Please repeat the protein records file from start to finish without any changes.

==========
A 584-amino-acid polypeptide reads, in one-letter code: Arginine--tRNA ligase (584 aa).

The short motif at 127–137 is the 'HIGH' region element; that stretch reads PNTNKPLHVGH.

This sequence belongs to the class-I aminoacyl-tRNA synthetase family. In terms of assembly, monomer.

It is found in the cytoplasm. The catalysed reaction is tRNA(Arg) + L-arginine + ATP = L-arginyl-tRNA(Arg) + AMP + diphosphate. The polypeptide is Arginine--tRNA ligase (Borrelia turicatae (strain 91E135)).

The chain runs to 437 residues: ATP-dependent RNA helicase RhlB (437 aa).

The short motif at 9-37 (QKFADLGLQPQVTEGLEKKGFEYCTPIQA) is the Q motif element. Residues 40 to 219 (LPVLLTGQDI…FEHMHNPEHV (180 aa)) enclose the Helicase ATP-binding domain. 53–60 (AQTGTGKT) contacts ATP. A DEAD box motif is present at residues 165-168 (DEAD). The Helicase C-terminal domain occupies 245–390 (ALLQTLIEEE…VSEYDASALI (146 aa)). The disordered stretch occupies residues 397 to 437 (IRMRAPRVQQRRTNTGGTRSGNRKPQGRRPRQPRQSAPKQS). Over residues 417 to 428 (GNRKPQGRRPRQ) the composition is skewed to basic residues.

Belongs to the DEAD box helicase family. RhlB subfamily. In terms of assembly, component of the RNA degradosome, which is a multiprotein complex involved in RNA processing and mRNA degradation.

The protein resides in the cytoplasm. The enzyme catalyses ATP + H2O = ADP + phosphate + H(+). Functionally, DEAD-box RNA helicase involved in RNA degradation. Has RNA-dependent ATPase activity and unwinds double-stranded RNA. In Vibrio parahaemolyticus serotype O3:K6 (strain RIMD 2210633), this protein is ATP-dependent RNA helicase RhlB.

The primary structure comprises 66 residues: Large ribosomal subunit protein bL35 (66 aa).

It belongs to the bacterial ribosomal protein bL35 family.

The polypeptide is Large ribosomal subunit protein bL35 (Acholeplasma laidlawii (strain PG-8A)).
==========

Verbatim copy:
A 584-amino-acid polypeptide reads, in one-letter code: Arginine--tRNA ligase (584 aa).

The short motif at 127–137 is the 'HIGH' region element; that stretch reads PNTNKPLHVGH.

This sequence belongs to the class-I aminoacyl-tRNA synthetase family. In terms of assembly, monomer.

It is found in the cytoplasm. The catalysed reaction is tRNA(Arg) + L-arginine + ATP = L-arginyl-tRNA(Arg) + AMP + diphosphate. The polypeptide is Arginine--tRNA ligase (Borrelia turicatae (strain 91E135)).

The chain runs to 437 residues: ATP-dependent RNA helicase RhlB (437 aa).

The short motif at 9-37 (QKFADLGLQPQVTEGLEKKGFEYCTPIQA) is the Q motif element. Residues 40 to 219 (LPVLLTGQDI…FEHMHNPEHV (180 aa)) enclose the Helicase ATP-binding domain. 53–60 (AQTGTGKT) contacts ATP. A DEAD box motif is present at residues 165-168 (DEAD). The Helicase C-terminal domain occupies 245–390 (ALLQTLIEEE…VSEYDASALI (146 aa)). The disordered stretch occupies residues 397 to 437 (IRMRAPRVQQRRTNTGGTRSGNRKPQGRRPRQPRQSAPKQS). Over residues 417 to 428 (GNRKPQGRRPRQ) the composition is skewed to basic residues.

Belongs to the DEAD box helicase family. RhlB subfamily. In terms of assembly, component of the RNA degradosome, which is a multiprotein complex involved in RNA processing and mRNA degradation.

The protein resides in the cytoplasm. The enzyme catalyses ATP + H2O = ADP + phosphate + H(+). Functionally, DEAD-box RNA helicase involved in RNA degradation. Has RNA-dependent ATPase activity and unwinds double-stranded RNA. In Vibrio parahaemolyticus serotype O3:K6 (strain RIMD 2210633), this protein is ATP-dependent RNA helicase RhlB.

The primary structure comprises 66 residues: Large ribosomal subunit protein bL35 (66 aa).

It belongs to the bacterial ribosomal protein bL35 family.

The polypeptide is Large ribosomal subunit protein bL35 (Acholeplasma laidlawii (strain PG-8A)).